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JUST ANOTHER EPIC LOVE POEM

Expressive, emotional, and quietly optimistic.

Poetry, first love, and family trauma all play roles in a queer Iranian American teen’s coming of age.

Mitra Esfahani, a “Muslim-Zoroastrian raised-in-Catholic-school weirdo,” has worn a protective shell since she was young, ever since her mother’s addiction to painkillers reached a tipping point and changed her family forever. Her lifeline has always been poetry: It both connects her to her heritage through her love for ancient Persian poets and also forms a bond with her best friend and secret crush, Bea Ortega, who’s Mexican American. Together, with the help of The Book (the ongoing, shared work of confessional poetry that they began writing the year they met), the two seniors have withstood the trials of being queer people of color at their stuffy private Catholic school in upscale Medina, Washington. When Bea expresses her attraction, Mitra is euphoric about finally being able to show her true feelings—but she’s also convinced she’s going to screw everything up. Things become more complicated as ghosts of Mitra’s traumatic childhood resurface, forcing her to confront the way her history has been holding her back without her realizing it. The author, a therapist, offers a heartbreaking but hopeful portrayal of parental addiction and its impact on families, written in lyrical first-person prose alternating with excerpts of poetry. Chat logs, passed notes, and other ephemera are included, which lend authenticity to Mitra and her world.

Expressive, emotional, and quietly optimistic. (Fiction. 13-18)

Pub Date: March 12, 2024

ISBN: 9780593530498

Page Count: 400

Publisher: Dial Books

Review Posted Online: Dec. 16, 2023

Kirkus Reviews Issue: Jan. 15, 2024

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IF HE HAD BEEN WITH ME

There’s not much plot here, but readers will relish the opportunity to climb inside Autumn’s head.

The finely drawn characters capture readers’ attention in this debut.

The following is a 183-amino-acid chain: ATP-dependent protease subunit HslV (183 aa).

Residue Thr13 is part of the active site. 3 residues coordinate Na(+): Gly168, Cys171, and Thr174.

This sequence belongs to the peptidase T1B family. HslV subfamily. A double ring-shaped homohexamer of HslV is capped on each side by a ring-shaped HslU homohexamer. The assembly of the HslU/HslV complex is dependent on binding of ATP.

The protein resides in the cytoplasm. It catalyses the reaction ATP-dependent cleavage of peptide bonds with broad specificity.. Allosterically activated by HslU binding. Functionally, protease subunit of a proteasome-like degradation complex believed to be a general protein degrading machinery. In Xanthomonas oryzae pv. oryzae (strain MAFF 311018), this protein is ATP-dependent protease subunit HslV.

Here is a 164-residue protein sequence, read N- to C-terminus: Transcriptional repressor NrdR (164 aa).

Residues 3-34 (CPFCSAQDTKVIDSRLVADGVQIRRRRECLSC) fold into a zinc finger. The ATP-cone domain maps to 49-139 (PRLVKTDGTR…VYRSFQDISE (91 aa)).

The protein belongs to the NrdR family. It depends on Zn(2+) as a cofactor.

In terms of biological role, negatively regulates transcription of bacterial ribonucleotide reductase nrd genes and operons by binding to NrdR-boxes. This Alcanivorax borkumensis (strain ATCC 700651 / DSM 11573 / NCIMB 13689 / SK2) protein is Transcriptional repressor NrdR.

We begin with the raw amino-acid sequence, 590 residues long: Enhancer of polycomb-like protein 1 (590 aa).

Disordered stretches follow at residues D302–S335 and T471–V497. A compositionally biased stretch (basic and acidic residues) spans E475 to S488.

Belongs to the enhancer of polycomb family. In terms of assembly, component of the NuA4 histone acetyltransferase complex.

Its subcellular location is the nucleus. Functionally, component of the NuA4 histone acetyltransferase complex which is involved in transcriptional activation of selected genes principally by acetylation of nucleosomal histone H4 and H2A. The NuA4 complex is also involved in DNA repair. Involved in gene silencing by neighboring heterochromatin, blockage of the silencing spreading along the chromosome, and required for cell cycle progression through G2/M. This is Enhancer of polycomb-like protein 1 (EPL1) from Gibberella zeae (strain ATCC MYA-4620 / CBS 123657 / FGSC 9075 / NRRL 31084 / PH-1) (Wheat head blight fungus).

Autumn and Phineas, nicknamed Finny, were born a week apart; their mothers are still best friends. Growing up, Autumn and Finny were like peas in a pod despite their differences: Autumn is “quirky and odd,” while Finny is “sweet and shy and everyone like[s] him.” But in eighth grade, Autumn and Finny stop being friends due to an unexpected kiss. They drift apart and find new friends, but their friendship keeps asserting itself at parties, shared holiday gatherings and random encounters. In the summer after graduation, Autumn and Finny reconnect and are finally ready to be more than friends. But on August 8, everything changes, and Autumn has to rely on all her strength to move on. Autumn’s coming-of-age is sensitively chronicled, with a wide range of experiences and events shaping her character. Even secondary characters are well-rounded, with their own histories and motivations.

There’s not much plot here, but readers will relish the opportunity to climb inside Autumn’s head.   (Fiction. 14 & up)

Pub Date: April 1, 2013

ISBN: 978-1-4022-7782-5

Page Count: 336

Publisher: Sourcebooks Fire

Review Posted Online: Feb. 12, 2013

Kirkus Reviews Issue: March 1, 2013

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A GOOD GIRL'S GUIDE TO MURDER

From the Good Girl's Guide to Murder series , Vol. 1

A treat for mystery readers who enjoy being kept in suspense.

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Everyone believes that Salil Singh killed his girlfriend, Andrea Bell, five years ago—except Pippa Fitz-Amobi.

Pip has known and liked Sal since childhood; he’d supported her when she was being bullied in middle school. For her senior capstone project, Pip researches the disappearance of former Fairview High student Andie, last seen on April 18, 2014, by her younger sister, Becca. The original investigation concluded with most of the evidence pointing to Sal, who was found dead in the woods, apparently by suicide. Andie’s body was never recovered, and Sal was assumed by most to be guilty of abduction and murder. Unable to ignore the gaps in the case, Pip sets out to prove Sal’s innocence, beginning with interviewing his younger brother, Ravi. With his help, Pip digs deeper, unveiling unsavory facts about Andie and the real reason Sal’s friends couldn’t provide him with an alibi. But someone is watching, and Pip may be in more danger than she realizes. Pip’s sleuthing is both impressive and accessible. Online articles about the case and interview transcripts are provided throughout, and Pip’s capstone logs offer insights into her thought processes as new evidence and suspects arise. Jackson’s debut is well-executed and surprises readers with a connective web of interesting characters and motives. Pip and Andie are white, and Sal is of Indian descent.

A treat for mystery readers who enjoy being kept in suspense. (Mystery. 14-18)

Pub Date: Feb. 4, 2020

ISBN: 978-1-9848-9636-0

Page Count: 400

Publisher: Delacorte

Review Posted Online: Oct. 27, 2019

Kirkus Reviews Issue: Dec. 1, 2019

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